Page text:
Hydra is a very special destination. Cosmopolitan yet traditional, unspoilt yet so close to the Greek capital.
The first thing that hits you when you set foot on the island is the lack of cars. No fumes and noise but instead donkeys and boats galore. These are the only ways to get around the island apart from those willing to enjoy the multitude of walking paths. Water taxis are available 24/7 and bigger boats visit beaches at regular intervals during the day. There are some relatively small but organised beaches but the majority of swimming spots are there to be discovered. Crystal clear waters ready to be enjoyed if you just walk around and find your own rocky patch.
The main port town is a network of cute alley ways dotted with beautifully renovated 18th century mansion houses, which harp back to the island’s hey day and its crucial part in liberating Greece from Turkish rule. There are plenty of seaside cafes and restaurants where you enjoy the views and calming sunsets. Hydra is the ideal place to watch the world go by, especially the kind of world that can afford a yachting holiday!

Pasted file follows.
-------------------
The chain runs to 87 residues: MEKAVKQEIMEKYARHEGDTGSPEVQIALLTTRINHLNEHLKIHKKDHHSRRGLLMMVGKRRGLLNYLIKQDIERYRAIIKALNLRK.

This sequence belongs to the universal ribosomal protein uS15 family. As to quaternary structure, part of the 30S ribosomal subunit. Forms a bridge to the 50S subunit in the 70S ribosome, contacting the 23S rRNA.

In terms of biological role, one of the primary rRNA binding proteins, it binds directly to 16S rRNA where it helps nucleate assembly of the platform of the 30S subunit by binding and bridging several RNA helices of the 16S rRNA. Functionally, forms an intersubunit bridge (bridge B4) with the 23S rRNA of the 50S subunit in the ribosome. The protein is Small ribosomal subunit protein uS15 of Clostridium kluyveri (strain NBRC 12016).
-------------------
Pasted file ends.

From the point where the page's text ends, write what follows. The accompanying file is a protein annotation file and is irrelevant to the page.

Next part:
Restaurants vary from basic grill/souvalki fare, to cute mezedopoleia (Greek tapas) and gourmet establishments with an Italian influence. Seafood is a must and can be enjoyed by the port or one of the smaller villages within a twenty-minute walk.
This is boutique hotel land. Mid and higher budget options, which offer a high level of service with attention to detail. Whether you want to be at the heart of it all or by the sea for a more secluded holiday, there is plenty of choice for those who prefer a less commercialised/carbon copy type of accommodation.
For all these reasons, Hydra has always attracted artists. Leonard Cohen was the first famous convert to the island with many other famous faces joining the fan club over the years. From Chagall to Tracey Emin, Hydra has a number of museums and is known for its DESTE foundation modern art exhibition during the summer months. Set up by Dakis Ioannou, a famous Greek art collector, and housed in the island’s old slaughterhouse, the DESTE foundation is a magnet for art lovers in the months of June to September.
A calm idyllic setting with an air of sophistication, a walk in the past with a very modern twist. What’s not to love?